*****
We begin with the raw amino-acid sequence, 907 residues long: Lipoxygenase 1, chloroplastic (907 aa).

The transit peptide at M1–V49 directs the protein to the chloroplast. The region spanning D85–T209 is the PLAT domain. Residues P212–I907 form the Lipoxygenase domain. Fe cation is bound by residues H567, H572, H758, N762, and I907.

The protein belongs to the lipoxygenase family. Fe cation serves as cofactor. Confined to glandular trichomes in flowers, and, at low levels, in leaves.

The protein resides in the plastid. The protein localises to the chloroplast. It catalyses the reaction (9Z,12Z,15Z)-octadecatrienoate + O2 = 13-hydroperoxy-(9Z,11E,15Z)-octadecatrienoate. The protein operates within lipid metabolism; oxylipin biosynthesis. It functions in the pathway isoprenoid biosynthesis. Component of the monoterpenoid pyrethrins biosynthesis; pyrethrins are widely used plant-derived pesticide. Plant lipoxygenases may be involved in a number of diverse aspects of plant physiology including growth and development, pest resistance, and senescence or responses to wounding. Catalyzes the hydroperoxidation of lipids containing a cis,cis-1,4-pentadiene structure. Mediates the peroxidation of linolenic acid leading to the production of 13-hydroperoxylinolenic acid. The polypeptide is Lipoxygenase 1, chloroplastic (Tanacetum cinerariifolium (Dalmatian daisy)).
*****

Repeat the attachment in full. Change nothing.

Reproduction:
We begin with the raw amino-acid sequence, 907 residues long: Lipoxygenase 1, chloroplastic (907 aa).

The transit peptide at M1–V49 directs the protein to the chloroplast. The region spanning D85–T209 is the PLAT domain. Residues P212–I907 form the Lipoxygenase domain. Fe cation is bound by residues H567, H572, H758, N762, and I907.

The protein belongs to the lipoxygenase family. Fe cation serves as cofactor. Confined to glandular trichomes in flowers, and, at low levels, in leaves.

The protein resides in the plastid. The protein localises to the chloroplast. It catalyses the reaction (9Z,12Z,15Z)-octadecatrienoate + O2 = 13-hydroperoxy-(9Z,11E,15Z)-octadecatrienoate. The protein operates within lipid metabolism; oxylipin biosynthesis. It functions in the pathway isoprenoid biosynthesis. Component of the monoterpenoid pyrethrins biosynthesis; pyrethrins are widely used plant-derived pesticide. Plant lipoxygenases may be involved in a number of diverse aspects of plant physiology including growth and development, pest resistance, and senescence or responses to wounding. Catalyzes the hydroperoxidation of lipids containing a cis,cis-1,4-pentadiene structure. Mediates the peroxidation of linolenic acid leading to the production of 13-hydroperoxylinolenic acid. The polypeptide is Lipoxygenase 1, chloroplastic (Tanacetum cinerariifolium (Dalmatian daisy)).